I always like my stories when I'm writing them. When I'm in the throes of a fictional dream, I can convince myself that what I'm writing is special. I suppose that's why I keep writing.

It's only before and after writing the story that I have doubts.

Before, I doubt the premise; I wonder if it's commercial, whether anyone will want to read it; or whether it is a strong enough idea to continue to the end. Does it have enough weight and is it also entertaining?

Usually, after puzzling about these things, I just forget it and do what I wanted to do in the first place, and sure enough, sometimes when I'm finished I realize it's a little too quirky. Occasionally it doesn't have enough heft for me to even finish (though this is rare; like I said, I like the stories when I'm writing them).

And then after I'm finished, the real doubts start. I start to see the flaws, the missteps. Some I can fix, some I can't. They rarely come out perfectly the way I wanted them. (Strangely, it's the middle book in my Vampire Trilogy, "Rule of Vampire," that I remember that way.)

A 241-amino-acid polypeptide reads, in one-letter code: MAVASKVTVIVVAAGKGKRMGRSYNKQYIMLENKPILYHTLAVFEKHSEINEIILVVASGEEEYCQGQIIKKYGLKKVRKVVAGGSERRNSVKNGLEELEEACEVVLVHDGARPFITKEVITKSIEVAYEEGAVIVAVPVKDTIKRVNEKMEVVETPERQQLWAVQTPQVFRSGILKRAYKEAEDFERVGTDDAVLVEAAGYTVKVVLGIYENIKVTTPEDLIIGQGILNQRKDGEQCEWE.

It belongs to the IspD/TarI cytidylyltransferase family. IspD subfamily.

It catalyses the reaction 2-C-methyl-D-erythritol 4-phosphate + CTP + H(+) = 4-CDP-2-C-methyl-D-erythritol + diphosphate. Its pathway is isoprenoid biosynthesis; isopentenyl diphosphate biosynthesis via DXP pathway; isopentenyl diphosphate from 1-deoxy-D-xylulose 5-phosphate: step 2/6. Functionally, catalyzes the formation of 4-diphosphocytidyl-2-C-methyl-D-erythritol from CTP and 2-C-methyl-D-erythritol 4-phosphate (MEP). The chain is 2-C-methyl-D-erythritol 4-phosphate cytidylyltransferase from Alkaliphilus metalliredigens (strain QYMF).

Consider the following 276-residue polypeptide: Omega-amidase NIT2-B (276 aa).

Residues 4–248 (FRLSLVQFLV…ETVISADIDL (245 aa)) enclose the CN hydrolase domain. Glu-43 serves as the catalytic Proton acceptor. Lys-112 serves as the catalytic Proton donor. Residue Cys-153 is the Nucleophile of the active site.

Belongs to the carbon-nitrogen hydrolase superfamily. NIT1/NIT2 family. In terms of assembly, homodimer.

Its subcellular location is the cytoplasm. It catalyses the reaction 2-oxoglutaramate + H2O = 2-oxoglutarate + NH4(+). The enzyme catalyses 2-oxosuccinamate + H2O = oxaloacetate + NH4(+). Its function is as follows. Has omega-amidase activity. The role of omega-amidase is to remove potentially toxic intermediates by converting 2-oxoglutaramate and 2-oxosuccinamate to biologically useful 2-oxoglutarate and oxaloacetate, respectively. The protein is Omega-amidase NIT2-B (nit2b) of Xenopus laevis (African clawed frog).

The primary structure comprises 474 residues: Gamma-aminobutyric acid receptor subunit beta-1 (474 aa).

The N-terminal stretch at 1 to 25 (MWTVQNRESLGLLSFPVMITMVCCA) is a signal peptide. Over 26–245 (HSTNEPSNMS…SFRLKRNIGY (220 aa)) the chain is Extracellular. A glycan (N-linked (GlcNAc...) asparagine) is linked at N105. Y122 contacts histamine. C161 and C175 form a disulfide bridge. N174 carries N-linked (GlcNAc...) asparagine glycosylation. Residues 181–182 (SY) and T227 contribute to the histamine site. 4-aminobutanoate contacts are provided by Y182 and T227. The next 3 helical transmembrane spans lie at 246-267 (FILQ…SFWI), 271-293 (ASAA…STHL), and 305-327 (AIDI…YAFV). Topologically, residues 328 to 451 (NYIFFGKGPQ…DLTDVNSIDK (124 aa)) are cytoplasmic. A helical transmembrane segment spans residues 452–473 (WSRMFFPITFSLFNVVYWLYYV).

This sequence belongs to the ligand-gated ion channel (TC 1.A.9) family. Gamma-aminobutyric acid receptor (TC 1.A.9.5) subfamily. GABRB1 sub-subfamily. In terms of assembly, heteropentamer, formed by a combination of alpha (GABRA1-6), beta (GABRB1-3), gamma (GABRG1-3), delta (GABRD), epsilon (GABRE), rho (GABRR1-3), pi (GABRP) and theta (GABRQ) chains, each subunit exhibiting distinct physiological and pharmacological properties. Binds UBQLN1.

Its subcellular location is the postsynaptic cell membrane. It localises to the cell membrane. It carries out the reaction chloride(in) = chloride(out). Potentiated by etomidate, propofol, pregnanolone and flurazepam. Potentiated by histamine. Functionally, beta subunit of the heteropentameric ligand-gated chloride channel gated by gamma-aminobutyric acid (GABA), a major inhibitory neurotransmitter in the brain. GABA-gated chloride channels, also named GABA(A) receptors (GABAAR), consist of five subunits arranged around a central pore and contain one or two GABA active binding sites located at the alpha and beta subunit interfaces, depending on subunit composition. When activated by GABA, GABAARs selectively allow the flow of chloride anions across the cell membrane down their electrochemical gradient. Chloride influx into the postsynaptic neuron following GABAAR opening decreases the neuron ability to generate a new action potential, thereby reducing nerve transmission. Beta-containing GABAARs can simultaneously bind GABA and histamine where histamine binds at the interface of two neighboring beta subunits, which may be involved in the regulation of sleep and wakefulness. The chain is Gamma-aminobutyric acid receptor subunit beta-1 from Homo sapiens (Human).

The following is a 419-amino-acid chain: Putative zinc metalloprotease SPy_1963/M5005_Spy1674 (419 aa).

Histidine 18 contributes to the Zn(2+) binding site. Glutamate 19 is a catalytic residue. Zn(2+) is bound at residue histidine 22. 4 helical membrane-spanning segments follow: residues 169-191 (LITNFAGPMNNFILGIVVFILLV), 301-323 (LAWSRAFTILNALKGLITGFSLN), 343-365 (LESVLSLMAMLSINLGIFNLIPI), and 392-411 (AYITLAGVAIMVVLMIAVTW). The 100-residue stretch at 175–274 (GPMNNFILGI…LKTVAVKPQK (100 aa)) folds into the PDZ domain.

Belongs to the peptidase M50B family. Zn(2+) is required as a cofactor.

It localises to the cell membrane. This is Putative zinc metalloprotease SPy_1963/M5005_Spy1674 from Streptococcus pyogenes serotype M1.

Between books I'm reading other authors, and I always feel like I suffer in comparison. (Never compare?)

But while I'm writing, I'm thoroughly enjoying myself. It is very much like reading a book, finding out where it goes, being surprised, being pleased by what happens.

So in the end, it probably doesn't matter what happens commercially.

The truth is, I need to write for my own well-being. It's good for me; intellectually, emotionally, and spiritually.